Don't encourage them
You underestimate NMEA0183. It's ubiquitous, simple to implement, easy to parse, is not necessarily limited to 4800bps (some devices can be switched to 38400, easily giving you 10hz position updates), requires a minimum of one data line (plus ground) to connect and although originally a closed standard has been reverse engineered so everyone can play with it. Some of the sentences are a bit clunky, but so what? Show me a 20 year old protocol that isn't.
The replacement (at least for marine use) is NMEA2000, which is a binary protocol based on CANbus, requires particularly expensive cabling and equipment to use and the purchase of the specification to implement. Google CANbus-usb converters, there aren't many.
As for battery life magically draining when your GPS is on, typical power draw for a GPS receiver is 20mA. Oh noes, GPS is eating my batteriez!!!1!!!!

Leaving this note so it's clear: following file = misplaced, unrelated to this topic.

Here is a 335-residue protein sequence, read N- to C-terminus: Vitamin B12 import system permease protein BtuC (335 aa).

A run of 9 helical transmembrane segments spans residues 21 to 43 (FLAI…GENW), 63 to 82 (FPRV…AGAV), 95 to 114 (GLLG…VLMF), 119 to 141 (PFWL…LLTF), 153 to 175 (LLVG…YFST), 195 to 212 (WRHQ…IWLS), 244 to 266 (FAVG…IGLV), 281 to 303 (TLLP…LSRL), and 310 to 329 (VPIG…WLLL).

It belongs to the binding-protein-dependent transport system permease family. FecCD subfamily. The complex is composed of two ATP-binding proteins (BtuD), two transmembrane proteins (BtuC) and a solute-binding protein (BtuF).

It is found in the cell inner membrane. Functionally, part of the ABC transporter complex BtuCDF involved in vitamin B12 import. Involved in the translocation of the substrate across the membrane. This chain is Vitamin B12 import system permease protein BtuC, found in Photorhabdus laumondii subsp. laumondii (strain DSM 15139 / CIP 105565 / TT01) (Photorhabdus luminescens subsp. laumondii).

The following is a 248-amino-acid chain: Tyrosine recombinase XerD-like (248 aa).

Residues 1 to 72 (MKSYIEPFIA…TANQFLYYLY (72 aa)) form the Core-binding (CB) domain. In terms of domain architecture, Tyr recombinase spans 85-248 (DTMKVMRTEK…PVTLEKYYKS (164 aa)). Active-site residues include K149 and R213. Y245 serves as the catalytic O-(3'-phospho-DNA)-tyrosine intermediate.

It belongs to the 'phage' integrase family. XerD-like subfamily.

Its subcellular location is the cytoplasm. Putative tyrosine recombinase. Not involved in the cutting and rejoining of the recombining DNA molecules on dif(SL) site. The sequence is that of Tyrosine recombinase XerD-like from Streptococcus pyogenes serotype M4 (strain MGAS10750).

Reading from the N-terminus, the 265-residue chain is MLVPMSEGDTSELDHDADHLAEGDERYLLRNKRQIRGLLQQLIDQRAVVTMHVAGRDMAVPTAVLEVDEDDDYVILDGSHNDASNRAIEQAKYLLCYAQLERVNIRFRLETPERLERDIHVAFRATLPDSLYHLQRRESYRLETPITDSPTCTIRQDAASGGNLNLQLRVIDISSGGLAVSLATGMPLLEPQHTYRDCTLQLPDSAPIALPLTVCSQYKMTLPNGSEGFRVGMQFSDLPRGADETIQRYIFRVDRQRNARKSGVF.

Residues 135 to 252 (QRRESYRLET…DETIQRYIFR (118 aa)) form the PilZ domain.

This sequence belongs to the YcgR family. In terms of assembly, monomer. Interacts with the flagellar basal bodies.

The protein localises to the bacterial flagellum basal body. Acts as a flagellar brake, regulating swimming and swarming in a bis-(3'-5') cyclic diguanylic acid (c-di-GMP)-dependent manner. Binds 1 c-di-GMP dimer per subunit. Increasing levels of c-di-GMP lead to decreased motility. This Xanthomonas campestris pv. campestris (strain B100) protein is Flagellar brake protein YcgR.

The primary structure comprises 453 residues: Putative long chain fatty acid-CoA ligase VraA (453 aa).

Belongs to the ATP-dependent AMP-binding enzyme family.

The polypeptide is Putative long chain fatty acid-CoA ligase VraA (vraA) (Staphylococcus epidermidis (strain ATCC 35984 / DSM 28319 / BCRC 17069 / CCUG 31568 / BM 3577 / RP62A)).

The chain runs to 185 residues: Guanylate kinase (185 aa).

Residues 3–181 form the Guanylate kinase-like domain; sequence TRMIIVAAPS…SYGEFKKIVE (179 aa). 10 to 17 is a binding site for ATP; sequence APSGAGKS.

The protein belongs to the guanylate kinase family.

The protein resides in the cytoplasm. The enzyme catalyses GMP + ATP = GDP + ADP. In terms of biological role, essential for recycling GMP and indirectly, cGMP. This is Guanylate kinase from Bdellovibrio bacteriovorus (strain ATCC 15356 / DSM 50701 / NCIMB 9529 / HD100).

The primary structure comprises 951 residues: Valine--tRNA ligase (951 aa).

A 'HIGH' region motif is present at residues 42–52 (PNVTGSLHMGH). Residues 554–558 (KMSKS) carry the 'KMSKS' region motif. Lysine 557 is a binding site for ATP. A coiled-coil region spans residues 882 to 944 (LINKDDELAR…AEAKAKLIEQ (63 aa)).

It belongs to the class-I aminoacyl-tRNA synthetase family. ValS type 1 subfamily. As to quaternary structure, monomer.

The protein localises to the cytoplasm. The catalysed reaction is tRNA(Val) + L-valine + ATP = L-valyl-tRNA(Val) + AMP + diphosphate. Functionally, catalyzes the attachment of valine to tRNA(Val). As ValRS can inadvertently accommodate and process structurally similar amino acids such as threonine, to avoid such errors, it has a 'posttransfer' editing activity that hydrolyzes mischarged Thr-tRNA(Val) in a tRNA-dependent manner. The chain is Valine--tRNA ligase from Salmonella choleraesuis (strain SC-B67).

Re: It's a good idea, but...
And that's not how it's done. I know someone that does this (in NZ) and the process involves many small devices positioned around the site, which have their strength/position adjusted so that they're blocking just enough and not interfering with the area outside the prison. That's the theory, anyway.
Re: Can you say "sample bias"?
This article is a summary of a study, not the whole study. The errors bars on the graph indicate that it's a small sample, but it still looks statistically significant to me. For the rest of your questions you could, you know, read the study itself.